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Gender Role Content in Cartoons and Its Effect on Children's

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Fatima Yousufi

on 12 November 2013

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Transcript of Gender Role Content in Cartoons and Its Effect on Children's

Gender Role Content in Cartoons and Its Effect on Children's Perceptions of Gender
"All television is educational; the only question is: what is it teaching?" - Former Federal Communications (FCC) Commissioner Nicholas Johnson
Television is only one of many influences that can affect children's concepts of gender; peer and parental influences are important too.

TV viewing starts as early as 18 months - 2 years

Peer and Media influences stronger than Parental influences.
Peers strongly impact present-oriented gender preferences whereas media affects future expectations.
Different Cartoon Categories:
children are usually not able to distinguish between fantasy and reality
even puppet and cartoon characters are likely to be thought of as alive
children may learn that men are more important and have more status in society than women because of the over representation of male characters
Network executives have said that they don't try and provide programming that appeals to girls because boys outnumber them in the 2-11 year old audience.
If a show is to be successful, it must appeal to boys because boys will not watch shows that have girls as lead characters but girls will watch cartoons with male leads.
Traditional
Adventure
Comedy
Teachy Preachy
Nontraditional
Adventure
Chase-and-Pratfall
2 - 11 years of age: spend an average of 28 hours each week on watching TV
MALE CHARACTERS
Talked more
More likely to show verbal/physical aggression, bravery, leadership and rescue
More independent, assertive, athletic, important, responsible
Engaged in more violent and silly/amusing behaviours
Shown in a highly masculine stereotyped manner
Tough, and more likely to be victims to aggression
Generally rewarded for their behaviour
Engaged in problem solving activities
Placed in stereotypical jobs like firefighters or police officers
Shown to have a much greater variety of roles and occupations
FEMALE CHARACTERS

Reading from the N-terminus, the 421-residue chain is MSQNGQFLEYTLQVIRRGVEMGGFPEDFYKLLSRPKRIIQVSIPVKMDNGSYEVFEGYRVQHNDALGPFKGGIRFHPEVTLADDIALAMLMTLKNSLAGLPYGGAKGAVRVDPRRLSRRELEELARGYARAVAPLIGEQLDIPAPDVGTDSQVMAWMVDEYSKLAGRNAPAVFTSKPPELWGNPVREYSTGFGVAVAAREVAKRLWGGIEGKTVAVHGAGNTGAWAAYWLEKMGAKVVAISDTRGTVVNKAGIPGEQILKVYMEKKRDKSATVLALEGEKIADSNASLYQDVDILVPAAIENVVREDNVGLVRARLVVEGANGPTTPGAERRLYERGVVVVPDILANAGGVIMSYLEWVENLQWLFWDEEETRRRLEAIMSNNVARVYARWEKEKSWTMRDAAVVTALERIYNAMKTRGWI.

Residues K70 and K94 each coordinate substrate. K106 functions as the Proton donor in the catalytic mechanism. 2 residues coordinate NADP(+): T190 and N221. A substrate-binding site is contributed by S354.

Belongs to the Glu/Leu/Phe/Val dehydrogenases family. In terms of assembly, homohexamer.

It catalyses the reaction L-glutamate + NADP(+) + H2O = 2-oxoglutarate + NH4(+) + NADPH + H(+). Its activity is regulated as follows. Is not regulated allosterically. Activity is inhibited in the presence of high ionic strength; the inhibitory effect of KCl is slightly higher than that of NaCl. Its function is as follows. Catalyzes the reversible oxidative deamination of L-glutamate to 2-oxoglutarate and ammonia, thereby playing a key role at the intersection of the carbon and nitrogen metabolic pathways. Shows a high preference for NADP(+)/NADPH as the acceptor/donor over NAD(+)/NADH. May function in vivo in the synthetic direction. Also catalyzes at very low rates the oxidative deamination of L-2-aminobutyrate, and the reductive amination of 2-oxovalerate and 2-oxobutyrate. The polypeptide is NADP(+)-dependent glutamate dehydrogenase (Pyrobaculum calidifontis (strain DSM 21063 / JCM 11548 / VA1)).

Less numerous
Fewer lines and fewer "lead roles"
Less active and had less positions of responsibility
More domestic, emotional, sensitive, frail and mature
Seen as more nurturing, showing fear/helplessness and acting romantic, polite and supportive
Likely to embody 1/4 stereotypes: nerdy girls with romantic opportunities; dumb blondes; spite, catty backstabbers; and sweet, loyal girl friends of male protagonists
More likely to ask for advice/protection, show affection or emphasize relationships
Do children notice the gender differences?
TRADITIONAL ADVENTURE:
CHASE-AND-PRATFALL:
Males outnumbered females 4:1
females were stereotypical and had a tendency to fall in love at first sight
generally represented the most gender stereotyped portrayals
more romantic behaviour than others
least amount of female leads and minor characters
fewer male minor leads than continuing/traditional adventure and teachy preachy
males were most non stereotypical, least competent, technical and responsible
Males were lowest on verbal aggression, leadership, achievement and showing affection
females were least competent, responsible, active and most troublesome and failed most frequently and answered few questions and rarely emphasized tasks
COMEDY
males outnumber females 2:1
Males are funnier, tend to make fun of people more
more romantic behaviour than others
NONTRADITIONAL ADVENTURE:
TEACHY-PREACHY:
more equal representation of gender
presented more images of stronger female characters
males and females didn't differ in physical aggression